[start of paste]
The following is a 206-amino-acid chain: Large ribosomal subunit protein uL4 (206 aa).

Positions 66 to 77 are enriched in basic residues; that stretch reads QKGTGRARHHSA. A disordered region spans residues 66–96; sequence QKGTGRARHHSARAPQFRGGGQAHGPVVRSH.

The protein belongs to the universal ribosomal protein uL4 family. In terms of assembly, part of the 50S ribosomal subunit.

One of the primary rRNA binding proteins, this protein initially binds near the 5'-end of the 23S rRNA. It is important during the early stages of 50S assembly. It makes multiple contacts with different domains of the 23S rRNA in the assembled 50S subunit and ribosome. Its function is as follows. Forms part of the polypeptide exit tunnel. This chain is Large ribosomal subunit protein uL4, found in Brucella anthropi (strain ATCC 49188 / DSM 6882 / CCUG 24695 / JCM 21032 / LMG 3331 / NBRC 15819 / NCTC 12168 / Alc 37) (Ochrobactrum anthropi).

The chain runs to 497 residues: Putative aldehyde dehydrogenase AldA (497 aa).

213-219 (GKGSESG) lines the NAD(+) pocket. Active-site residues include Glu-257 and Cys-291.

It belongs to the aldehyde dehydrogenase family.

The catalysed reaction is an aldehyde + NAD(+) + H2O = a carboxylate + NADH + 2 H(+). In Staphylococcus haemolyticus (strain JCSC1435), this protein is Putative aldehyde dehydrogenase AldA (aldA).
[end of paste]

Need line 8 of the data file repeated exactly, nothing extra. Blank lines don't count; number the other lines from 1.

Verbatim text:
The catalysed reaction is an aldehyde + NAD(+) + H2O = a carboxylate + NADH + 2 H(+). In Staphylococcus haemolyticus (strain JCSC1435), this protein is Putative aldehyde dehydrogenase AldA (aldA).